Sorry about the hiatus. It’s been a tough couple of weeks around here.
In the news: the Clean Train Coalition keeps chugging along. They’ve joined a climate justice campaign in advance of the “Climate Summit of the Americas“, an international conference hosted by the Government of Ontario.
The CTC is also counting the pounds of greenhouse gases released by the UPX. In the first three weeks of operation, they say it has released about a million kilograms of carbon dioxide.
Yesterday I took a look at Weston Station and two things are evident;
1. The station still needs a lot of work before it is complete.
2. It’s going to look very nice – a lot nicer than the old one.
Judge for yourself in these images.
Weston Station – a work in progress.
A northbound train heads towards the Weston Tunnel.
The southbound platform.
Workers finish off planter beds.
The ramps leading to the platform.
The pedestrian bridge deck.
A view between the rail and pedestrian bridges over Lawrence Avenue.
Lots of expensive floral displays.
The pedestrian bridge over Lawrence Avenue is not open yet.
Lots of work yet to do.
A Union Station bound train leaves the station.
The UP Express begins its service on June 6. Metrolinx has decided to celebrate the opening the following week by offering a barbecue and free rides at the Weston and Bloor Stations between 11:00 a.m and 3:00 p.m.
Metrolinx says that this is their way of saying ‘thank-you’ to the communities that have had to put up with the ‘dust, noise and inconveniences’ during construction over the past few years.
Your official invite is here.
Frances Nunziata and John Tory‚ along with 16 councillors, have written a letter to the federal Minister of Transportation, Lisa Raitt asking for improved rail safety in Toronto.
The Lac Megantic disaster—while the most terrible accident—was not an isolated one. Since that crash, there have been many other crashes involving dangerous tanker cars all around the continent; they are the result of an enormous increase in the number of shipments of oil from the extraction industry.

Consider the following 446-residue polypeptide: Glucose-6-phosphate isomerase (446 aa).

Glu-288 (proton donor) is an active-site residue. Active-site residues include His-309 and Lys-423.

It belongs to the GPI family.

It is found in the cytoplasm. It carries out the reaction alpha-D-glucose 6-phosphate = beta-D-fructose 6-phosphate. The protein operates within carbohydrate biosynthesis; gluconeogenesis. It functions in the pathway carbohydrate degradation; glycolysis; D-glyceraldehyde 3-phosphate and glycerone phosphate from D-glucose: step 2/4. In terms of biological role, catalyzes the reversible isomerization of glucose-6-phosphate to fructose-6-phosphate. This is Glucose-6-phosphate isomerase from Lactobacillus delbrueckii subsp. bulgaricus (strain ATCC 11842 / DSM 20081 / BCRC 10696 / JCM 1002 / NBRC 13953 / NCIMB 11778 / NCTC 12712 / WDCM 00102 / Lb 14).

In the letter, Toronto councillors and the mayor ask for
- Better safety standards
- Better communication from rail companies (which have not shared information about the dangerous goods they are carrying with communities)
- An accelerated retirement of dangerous DOT111 tanker cars
- An examination of the reduced speeds and rerouting
CN, whose trains run through Weston, was far less safe in 2014 than in previous years, according to the Globe and Mail. CN recently had two fiery train crashes in northern Ontario, and, like other railways, uses dangerous tanker cars to carry oil.
Canadian National Railway’s safety record deteriorated sharply in 2014, reversing years of improvements, as accidents in Canada blamed on poor track conditions hit their highest level in more than five years, a Reuters analysis has found.
Canada’s Transportation Safety Board (TSB) said on Tuesday that track failure may have played a role in CN’s three recent Ontario accidents, which have fueled calls for tougher regulation. The agency said oil unit trains, made up entirely of tank cars, could make tracks more susceptible to failure.
Transport Canada has proposed modifications to tanker cars that would make them safer by 2025.
Weston is, among other things, a railway town. That is why we should worry more than most about railway politics and economics—and about crashes that happen far from us.
Last weekend, a train derailed near Gogoma, Ontario. Nobody was killed or hurt. But imagine for a minute what a crash like this would do in Weston.
Fiery train crashes and explosions are now quite common, and a direct, predictable result of government failures. Because of the enormous growth in natural gas and tar sands production, train cars are now transporting vastly more oil than they did.
- A pipeline may have helped, but the feds blew that by blowing off Kyoto.
- Regulation might have helped, but the Conservatives are allergic to government oversight—leaving rail companies to be, to a large degree, self-‘regulating’.
- Community pushback might help, but communities can only guess about what is passing through them, because the feds made it impossible to konw.
And, as always, it gets worse.
This is not the first crash in Gogoma. It’s the second crash in a month. There was another fiery crash in Illinois. And one in West Virginia. That’s four train crashes in a month. All were carrying oil.
And it gets even worse.
The Gogoma train cars were not the DOT-111 cars that lead to the explosion in Lac Mégantic and the deaths of 47. These were improved cars. Nor were these cars carrying Bakken Shale oil; they were carrying tar sands crude. So—and this is small comfort—the crash in Gogoma is a kind-of best-case scenario.